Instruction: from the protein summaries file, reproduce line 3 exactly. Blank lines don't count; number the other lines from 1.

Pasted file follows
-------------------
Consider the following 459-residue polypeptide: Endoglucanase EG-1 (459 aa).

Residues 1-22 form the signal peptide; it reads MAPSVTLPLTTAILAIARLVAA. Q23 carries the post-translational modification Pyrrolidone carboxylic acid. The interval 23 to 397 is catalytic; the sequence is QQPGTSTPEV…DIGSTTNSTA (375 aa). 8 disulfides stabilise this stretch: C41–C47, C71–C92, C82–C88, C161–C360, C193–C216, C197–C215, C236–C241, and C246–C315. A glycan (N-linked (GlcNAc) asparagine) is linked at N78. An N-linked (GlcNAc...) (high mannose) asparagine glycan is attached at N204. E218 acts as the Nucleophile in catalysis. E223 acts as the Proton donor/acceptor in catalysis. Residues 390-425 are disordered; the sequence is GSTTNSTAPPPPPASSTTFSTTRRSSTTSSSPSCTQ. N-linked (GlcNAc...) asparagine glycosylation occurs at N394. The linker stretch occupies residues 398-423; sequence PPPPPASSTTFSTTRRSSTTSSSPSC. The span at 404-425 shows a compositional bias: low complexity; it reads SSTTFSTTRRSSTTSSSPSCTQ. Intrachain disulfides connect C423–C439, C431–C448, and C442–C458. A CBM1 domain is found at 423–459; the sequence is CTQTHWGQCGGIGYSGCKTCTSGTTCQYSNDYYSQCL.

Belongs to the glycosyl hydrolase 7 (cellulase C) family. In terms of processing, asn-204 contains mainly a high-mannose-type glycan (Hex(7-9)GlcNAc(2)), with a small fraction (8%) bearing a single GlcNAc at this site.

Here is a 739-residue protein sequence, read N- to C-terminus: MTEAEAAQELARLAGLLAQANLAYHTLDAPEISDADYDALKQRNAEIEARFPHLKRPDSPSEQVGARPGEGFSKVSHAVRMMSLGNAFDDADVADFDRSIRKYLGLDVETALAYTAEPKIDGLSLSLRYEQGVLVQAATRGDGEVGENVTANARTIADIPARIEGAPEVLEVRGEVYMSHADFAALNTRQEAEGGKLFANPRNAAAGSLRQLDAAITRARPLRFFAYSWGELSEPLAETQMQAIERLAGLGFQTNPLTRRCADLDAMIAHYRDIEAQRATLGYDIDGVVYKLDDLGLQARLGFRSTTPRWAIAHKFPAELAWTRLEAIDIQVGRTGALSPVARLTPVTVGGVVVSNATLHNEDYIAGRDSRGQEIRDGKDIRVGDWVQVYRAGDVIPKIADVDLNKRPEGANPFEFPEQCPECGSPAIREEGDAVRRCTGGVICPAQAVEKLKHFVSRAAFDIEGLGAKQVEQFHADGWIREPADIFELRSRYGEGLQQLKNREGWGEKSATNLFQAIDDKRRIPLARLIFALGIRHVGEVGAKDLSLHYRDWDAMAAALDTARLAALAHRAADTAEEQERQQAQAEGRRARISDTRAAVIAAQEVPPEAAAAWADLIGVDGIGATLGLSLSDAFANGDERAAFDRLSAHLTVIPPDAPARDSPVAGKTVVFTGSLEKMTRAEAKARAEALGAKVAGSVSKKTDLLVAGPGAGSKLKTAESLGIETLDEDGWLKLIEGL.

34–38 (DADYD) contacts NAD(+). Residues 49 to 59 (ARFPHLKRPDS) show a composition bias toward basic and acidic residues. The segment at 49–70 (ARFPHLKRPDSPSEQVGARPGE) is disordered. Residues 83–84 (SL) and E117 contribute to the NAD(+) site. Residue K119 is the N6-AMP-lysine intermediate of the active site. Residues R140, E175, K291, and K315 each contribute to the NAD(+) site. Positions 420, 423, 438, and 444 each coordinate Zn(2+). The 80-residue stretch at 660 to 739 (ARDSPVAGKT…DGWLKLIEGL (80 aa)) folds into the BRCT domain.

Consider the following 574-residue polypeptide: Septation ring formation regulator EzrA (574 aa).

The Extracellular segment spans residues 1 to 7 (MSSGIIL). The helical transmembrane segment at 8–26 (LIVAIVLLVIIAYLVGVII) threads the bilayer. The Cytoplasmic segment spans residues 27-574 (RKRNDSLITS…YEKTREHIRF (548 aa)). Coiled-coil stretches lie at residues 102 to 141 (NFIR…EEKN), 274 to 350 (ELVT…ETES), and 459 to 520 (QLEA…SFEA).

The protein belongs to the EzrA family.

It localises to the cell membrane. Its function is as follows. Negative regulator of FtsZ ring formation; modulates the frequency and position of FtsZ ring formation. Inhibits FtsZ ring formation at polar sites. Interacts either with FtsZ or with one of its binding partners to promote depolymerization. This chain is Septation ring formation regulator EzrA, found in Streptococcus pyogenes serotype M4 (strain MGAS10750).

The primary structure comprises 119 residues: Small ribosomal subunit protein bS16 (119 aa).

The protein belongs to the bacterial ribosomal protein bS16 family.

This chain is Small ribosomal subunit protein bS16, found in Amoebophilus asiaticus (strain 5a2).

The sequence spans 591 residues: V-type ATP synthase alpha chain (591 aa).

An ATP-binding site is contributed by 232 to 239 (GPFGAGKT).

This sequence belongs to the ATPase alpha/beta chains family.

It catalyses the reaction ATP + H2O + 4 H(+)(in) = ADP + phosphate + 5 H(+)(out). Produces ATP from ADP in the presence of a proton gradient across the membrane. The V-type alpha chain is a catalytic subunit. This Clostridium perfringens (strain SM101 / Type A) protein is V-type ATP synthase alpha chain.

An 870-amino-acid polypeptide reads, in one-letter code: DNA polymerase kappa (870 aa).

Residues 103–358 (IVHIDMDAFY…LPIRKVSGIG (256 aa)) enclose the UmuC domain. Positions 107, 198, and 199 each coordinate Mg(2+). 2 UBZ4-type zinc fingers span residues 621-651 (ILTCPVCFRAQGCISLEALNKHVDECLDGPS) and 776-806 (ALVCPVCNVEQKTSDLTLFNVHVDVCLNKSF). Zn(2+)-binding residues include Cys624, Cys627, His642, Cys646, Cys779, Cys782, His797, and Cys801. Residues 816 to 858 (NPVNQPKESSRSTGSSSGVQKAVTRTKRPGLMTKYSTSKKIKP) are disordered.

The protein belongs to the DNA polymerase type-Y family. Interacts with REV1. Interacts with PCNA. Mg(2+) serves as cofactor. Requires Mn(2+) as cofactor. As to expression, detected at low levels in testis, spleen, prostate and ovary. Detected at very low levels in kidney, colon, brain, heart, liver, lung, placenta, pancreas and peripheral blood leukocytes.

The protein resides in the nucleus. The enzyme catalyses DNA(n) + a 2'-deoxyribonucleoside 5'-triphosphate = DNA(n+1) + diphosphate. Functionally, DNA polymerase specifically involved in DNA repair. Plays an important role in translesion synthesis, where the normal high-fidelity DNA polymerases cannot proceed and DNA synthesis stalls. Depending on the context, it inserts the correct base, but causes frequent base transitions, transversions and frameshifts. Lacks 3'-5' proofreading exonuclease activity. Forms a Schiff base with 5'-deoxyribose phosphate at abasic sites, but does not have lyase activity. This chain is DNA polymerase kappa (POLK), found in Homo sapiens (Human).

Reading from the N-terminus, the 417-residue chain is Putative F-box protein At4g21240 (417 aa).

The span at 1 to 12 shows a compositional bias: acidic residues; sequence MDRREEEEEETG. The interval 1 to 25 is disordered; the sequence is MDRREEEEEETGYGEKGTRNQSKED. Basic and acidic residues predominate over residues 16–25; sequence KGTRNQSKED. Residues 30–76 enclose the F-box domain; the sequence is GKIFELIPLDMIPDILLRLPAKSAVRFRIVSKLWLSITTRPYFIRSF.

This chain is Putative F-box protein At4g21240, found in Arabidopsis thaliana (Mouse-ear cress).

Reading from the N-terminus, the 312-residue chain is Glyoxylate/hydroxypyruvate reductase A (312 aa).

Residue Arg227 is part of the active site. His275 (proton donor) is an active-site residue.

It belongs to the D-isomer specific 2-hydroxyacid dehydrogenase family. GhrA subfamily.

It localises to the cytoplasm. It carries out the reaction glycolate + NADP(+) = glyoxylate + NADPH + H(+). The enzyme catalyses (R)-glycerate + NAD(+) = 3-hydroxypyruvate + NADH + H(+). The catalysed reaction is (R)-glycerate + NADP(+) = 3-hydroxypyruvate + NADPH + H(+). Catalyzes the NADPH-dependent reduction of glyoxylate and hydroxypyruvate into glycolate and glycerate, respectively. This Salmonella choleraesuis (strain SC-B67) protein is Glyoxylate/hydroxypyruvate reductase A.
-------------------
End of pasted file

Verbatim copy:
Belongs to the glycosyl hydrolase 7 (cellulase C) family. In terms of processing, asn-204 contains mainly a high-mannose-type glycan (Hex(7-9)GlcNAc(2)), with a small fraction (8%) bearing a single GlcNAc at this site.